No sooner have we got our heads around the SS17 collections, it's time for us to get to grips with what we'll be wanting to add to our wardrobes come autumn-time. To be fair, showing the autumn/winter collections in the midst of miserable February weather makes slightly more sense than watching summer frocks go down the catwalk when it's September, and most of us are slowly easing ourselves into opaque tights and layers of knitwear. The more you think about at the fashion system, the more you realised it's screwed, and the more grateful you feel for the rise of 'see now buy now' collections – this season, being able to buy so much stuff directly from the catwalk means that (if you're part of the wealth fash pack) you can buy an AW17 coat and wear it right now. Talk about getting more for your money!
Anyway, New York Fashion Week happened this week. Here are some of the best bits we saw.
Calvin Klein Collection##
NYFW's hot seat was undoubtedly Calvin Klein, given that it was Raf Simons' first official outing as creative director of the brand. In the same way that Simons' Dior début had industry insiders on the edge of their seats, the designer's first collection for Calvin Klein was a much-talked-about affair. And it was all for good reason, because Raf delivered. Blending his signature clean lines with a firm nod to his newfound American sensibilities, Simons served up a blend of long, lean silhouettes, punchy colour-blocking, rain-proof fur coats (side note: why has nobody ever thought of this before? So practical!), Prince of Wales checks and beautiful botanical prints. There was also a hefty dose of denim – it is Calvin Klein, after all – with one pair of jeans playing homage to the famous 'Nothing comes between me and my Calvin's,' CK ad, fronted by Brooke Shields.
Alexander Wang's first bold style statement this week was that, for AW17, chairs are passé. All in attendance for his Harlem-based new-season showcase were required to stand (we weren't there, obviously, but we can quite easily envisage just how pissed the editors, and the Kardashian-Jenners, were). It wasn't clear whether this was intended to represent how awful everything is at the moment, but it certainly set an appropriately somber mood for Wang's nearly all-black collection. That's not to say it was miserable, though – quite the opposite, really, with many aforementioned editors writing reviews saying it was one of Wang's best collections yet. The best bits were arguably the 'after-dark' looks, comprising tiny diamanté detailing and skimpy dresses with sheer panelling. The latter was also seen at Calvin Klein, so there's a surefire trend-in-the-making, and we haven't even got to molto sexy Milan yet. You're welcome!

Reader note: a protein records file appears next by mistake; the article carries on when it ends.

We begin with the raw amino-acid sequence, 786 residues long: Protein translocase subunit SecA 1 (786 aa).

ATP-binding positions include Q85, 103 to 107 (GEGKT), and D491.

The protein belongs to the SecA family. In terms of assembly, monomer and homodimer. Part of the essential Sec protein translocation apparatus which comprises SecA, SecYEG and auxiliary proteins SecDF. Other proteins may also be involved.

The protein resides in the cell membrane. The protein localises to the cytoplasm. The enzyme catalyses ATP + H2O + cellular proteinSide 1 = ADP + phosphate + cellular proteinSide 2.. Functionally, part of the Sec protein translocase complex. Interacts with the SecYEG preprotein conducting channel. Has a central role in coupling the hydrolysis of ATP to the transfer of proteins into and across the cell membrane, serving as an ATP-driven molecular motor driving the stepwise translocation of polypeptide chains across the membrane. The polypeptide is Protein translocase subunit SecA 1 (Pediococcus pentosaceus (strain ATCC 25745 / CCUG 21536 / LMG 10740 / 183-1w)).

The 'Make America New York' slogans (a witty take on the garish 'Make America Great Again' caps that were donned by pro-Trump campaigners last year) that Public School's AW17 collection was adorned with were all over Instagram this week but, as on-point as they were (if a little Vetements-esque?), this was something of a disservice to the rest of the clothes conjured up by Osborne and Chow this season, because there were many more politically incensed pieces on offer. Other clothes bore statements declaring that 'We Need Leaders', while some, like the epic puffa jackets and matchy-matchy leathers, celebrated New Yorkers' determination to soldier on through adversity.
"[When] I was designing this collection, the world changed dramatically," said Milly designer Michelle Smith, backstage at her AW17 show. "I was feeling really defeated post election, especially as a woman, and I felt like so many rights that I once took for granted were now threatened."
Smith's jaded post-election feelings manifested in a collection she titled 'Fractured,' which appeared to represent women putting on a united front in the face of a distinctly clouded future. The clothes, seemingly pulled just-so onto the model's bodies, were disconstructed – and therein lied the show's 'fractured' feel – and tough, with no-nonsense shirting, heavy knits and slick leather outerwear dominating the collection. Bar some flashes of pale blue, cream and dusty pink, the colour palette was distinctly dark – an apt reflection of the mood of the moment.